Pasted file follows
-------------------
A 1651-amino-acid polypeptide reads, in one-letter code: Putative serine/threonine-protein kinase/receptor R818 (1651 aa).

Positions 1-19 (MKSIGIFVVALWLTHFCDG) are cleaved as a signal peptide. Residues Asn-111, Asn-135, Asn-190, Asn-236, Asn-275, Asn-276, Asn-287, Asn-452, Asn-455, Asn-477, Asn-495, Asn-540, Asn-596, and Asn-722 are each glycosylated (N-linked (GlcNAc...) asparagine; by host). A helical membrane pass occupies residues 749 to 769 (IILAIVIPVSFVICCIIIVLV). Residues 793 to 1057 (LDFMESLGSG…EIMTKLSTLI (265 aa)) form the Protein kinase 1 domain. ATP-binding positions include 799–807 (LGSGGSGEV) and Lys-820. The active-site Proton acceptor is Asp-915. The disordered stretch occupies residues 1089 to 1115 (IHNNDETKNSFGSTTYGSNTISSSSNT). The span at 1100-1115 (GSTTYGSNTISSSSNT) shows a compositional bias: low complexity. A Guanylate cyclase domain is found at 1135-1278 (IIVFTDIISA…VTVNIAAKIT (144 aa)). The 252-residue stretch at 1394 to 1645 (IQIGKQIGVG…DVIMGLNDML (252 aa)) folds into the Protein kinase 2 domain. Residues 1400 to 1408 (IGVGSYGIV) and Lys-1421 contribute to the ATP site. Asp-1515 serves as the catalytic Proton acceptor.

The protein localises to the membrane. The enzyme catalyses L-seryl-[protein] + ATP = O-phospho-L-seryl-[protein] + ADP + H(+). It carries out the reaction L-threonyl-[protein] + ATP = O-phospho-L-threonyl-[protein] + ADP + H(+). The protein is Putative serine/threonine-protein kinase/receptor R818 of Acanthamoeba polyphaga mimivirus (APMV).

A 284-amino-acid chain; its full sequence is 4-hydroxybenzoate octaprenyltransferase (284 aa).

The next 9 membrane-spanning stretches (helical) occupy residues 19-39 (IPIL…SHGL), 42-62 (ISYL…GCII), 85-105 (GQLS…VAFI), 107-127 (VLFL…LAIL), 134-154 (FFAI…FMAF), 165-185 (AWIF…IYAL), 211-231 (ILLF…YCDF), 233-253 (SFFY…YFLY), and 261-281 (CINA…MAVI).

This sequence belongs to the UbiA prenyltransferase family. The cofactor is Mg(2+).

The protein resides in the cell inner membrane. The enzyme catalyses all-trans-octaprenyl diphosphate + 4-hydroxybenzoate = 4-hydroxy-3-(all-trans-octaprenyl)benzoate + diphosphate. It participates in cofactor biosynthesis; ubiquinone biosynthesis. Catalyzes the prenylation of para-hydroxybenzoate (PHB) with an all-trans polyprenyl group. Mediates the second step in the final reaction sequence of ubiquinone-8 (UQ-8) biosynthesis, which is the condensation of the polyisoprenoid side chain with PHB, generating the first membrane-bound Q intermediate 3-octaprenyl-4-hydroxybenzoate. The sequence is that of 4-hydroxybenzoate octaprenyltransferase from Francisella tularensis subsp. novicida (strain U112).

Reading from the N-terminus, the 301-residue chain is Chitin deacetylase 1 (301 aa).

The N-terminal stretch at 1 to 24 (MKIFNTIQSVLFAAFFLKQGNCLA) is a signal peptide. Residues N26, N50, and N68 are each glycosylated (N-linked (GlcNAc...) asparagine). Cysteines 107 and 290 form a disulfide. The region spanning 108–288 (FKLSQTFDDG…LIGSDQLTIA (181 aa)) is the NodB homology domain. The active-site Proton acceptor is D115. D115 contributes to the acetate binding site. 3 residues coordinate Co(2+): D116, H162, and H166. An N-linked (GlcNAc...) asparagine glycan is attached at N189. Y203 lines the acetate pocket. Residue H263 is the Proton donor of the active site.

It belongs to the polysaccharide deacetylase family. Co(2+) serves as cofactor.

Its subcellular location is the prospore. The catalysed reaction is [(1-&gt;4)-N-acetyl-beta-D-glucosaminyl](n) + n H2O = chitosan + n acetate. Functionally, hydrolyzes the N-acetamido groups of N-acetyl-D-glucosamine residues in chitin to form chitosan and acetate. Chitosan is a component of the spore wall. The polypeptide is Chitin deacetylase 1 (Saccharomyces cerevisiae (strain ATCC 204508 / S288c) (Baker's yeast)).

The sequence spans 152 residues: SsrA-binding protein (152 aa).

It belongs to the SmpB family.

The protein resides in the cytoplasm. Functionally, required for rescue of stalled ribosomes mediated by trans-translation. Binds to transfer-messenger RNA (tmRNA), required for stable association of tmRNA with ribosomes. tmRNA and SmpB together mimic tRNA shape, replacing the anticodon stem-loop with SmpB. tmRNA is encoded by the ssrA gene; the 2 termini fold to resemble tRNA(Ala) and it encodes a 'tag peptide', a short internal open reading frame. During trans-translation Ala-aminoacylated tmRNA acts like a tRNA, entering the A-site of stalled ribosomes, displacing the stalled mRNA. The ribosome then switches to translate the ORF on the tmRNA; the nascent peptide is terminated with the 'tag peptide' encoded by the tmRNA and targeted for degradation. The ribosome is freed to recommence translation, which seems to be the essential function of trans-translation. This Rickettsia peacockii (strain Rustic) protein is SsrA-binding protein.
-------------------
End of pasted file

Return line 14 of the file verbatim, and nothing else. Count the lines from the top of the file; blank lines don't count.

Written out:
The protein resides in the cytoplasm. Functionally, required for rescue of stalled ribosomes mediated by trans-translation. Binds to transfer-messenger RNA (tmRNA), required for stable association of tmRNA with ribosomes. tmRNA and SmpB together mimic tRNA shape, replacing the anticodon stem-loop with SmpB. tmRNA is encoded by the ssrA gene; the 2 termini fold to resemble tRNA(Ala) and it encodes a 'tag peptide', a short internal open reading frame. During trans-translation Ala-aminoacylated tmRNA acts like a tRNA, entering the A-site of stalled ribosomes, displacing the stalled mRNA. The ribosome then switches to translate the ORF on the tmRNA; the nascent peptide is terminated with the 'tag peptide' encoded by the tmRNA and targeted for degradation. The ribosome is freed to recommence translation, which seems to be the essential function of trans-translation. This Rickettsia peacockii (strain Rustic) protein is SsrA-binding protein.